Clearly there’s plenty of lightweight literary vampire fare to be had: Charlaine Harris’s Sookie Stackhouse series, which was adapted for HBO as True Blood; Terry Pratchett’s role-reversed vampires in Carpe Jugulum; Carlton Mellick III’s The Faggiest Vampire (which bills itself in the subtitle as “A children’s story,” but I somehow doubt it); and Robin McKinley’s YA Sunshine, to name just a few.  But there’s also vampire writing with both literary trappings and enough hooks to keep a more serious reader interested. Although Anne Rice’s Vampire Chronicles series has become its own kind of cliché—wallowing as it does in vampiric moral angst and the ambiguously allegorical sexuality of bloodsucking—back in 1976, Interview with the Vampire broke new ground with its tormented, morally complex vampire clans. If you happened to be, say, a teenager that year, it was well-nigh irresistible for its hearty dose of Judeo-Christian guilt, glamorous disco ennui, and a family that was guaranteed to be weirder than your own. Stephen King’s Salem’s Lot, too, is satisfyingly good and scary. Octavia E. Butler, giving us the story of her vampire heroine in Fledgling, manages to delve into issues of race, sexuality, and family without ever getting heavy-handed. And British writer Kim Newman’s Anno Dracula series of novels, novellas, and short stories is a fun, alternative Dracula history set in the 1890s: Dracula has killed Van Helsing, run off with Mina Harker, and eventually marries Queen Victoria.  The series features Jack the Ripper, along with guest appearances by Sherlock Holmes, Macheath from The Threepenny Opera, Oliver Twist’s Bill Sikes, and—in perhaps the weirdest turn—Prince Mamuwalde from the 1972 blaxploitation film Blacula.

As befits a man with a title, a castle, and a cape, Dracula has also spawned some fittingly erudite work as well. Werner Herzog’s film Nosferatu the Vampyre, starring a truly creepy Klaus Kinski (is there any other kind?), paid homage to the original Murnau movie but gave more due to the doomed Count’s tragic loneliness. While recognition of Dracula’s desolate nature—and even a certain compassion for it—has become de rigeur in more recent retellings, Herzog’s wasn’t met with complete approval. In a 1979 New York Times review, Vincent Canby wrote,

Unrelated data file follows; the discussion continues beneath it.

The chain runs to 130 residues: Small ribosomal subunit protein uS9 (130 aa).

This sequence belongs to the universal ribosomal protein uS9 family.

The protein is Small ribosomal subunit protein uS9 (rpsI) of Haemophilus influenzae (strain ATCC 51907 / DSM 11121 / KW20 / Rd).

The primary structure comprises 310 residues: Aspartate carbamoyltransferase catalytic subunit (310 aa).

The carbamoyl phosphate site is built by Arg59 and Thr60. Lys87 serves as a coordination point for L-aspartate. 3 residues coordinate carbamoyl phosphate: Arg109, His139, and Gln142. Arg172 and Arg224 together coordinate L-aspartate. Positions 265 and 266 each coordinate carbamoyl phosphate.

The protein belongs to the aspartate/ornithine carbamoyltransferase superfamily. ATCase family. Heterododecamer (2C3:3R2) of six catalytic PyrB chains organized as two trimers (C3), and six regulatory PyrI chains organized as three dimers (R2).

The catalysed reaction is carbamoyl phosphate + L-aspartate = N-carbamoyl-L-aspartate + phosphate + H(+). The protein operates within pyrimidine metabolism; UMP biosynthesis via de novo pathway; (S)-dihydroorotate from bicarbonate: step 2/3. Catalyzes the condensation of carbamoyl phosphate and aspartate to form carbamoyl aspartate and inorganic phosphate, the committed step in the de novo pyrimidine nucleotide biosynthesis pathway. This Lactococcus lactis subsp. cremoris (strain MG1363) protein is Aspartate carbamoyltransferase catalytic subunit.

Mr. Herzog has done what he set out to do, but when you come right down to it, one wonders if it’s worth the trouble. Dracula, after all, is not Hamlet or Othello or Macbeth. He’s not some profoundly complex character who speaks to us in more voices than most of us care to hear. Dracula is Santa Claus turned mean.

My favorite contemporary interpreter, however, is neither writer nor filmmaker but the artist Edward Gorey. He created an illustrated version of Stoker’s novel, and then went on to design sets and costumes for the 1977 Broadway production with Frank Langella, winning a Tony for Best Costume Design. Gorey created all sorts of promotional work for Dracula as well: posters, t-shirts, pins, a wonderful Playbill cover, even wallpaper. Perhaps best of all is his marvelous Dracula: A Toy Theatre, a die-cut cardboard reproduction of the set complete with three different backdrops, a cast of 15 figures, and furniture. For fans of Gorey and Stoker both, it’s certainly a fine collector’s item. But at $27.95 from Pomegranate Communications, it’s suitable for actually playing with as well. Dracula spinoffs don’t seem to be fading anytime soon, so there’s no reason not to try something in (ahem) a similar vein.

Click here to read more about Bram Stoker.

Bloom Post End

Lisa Peet is a writer, editor, artist, Library & Information Science student, proprietor of the literary blog Like Fire, and a card-carrying bloomer herself.

2 thoughts on “The Bitten Word: Dracula for Everyone

  1. Dracula is killed at the end of Stoker’s novel by Quincey Morris and Jonathan Harker’s knives. Do your comments about Van Helsing and the stake refer to a movie?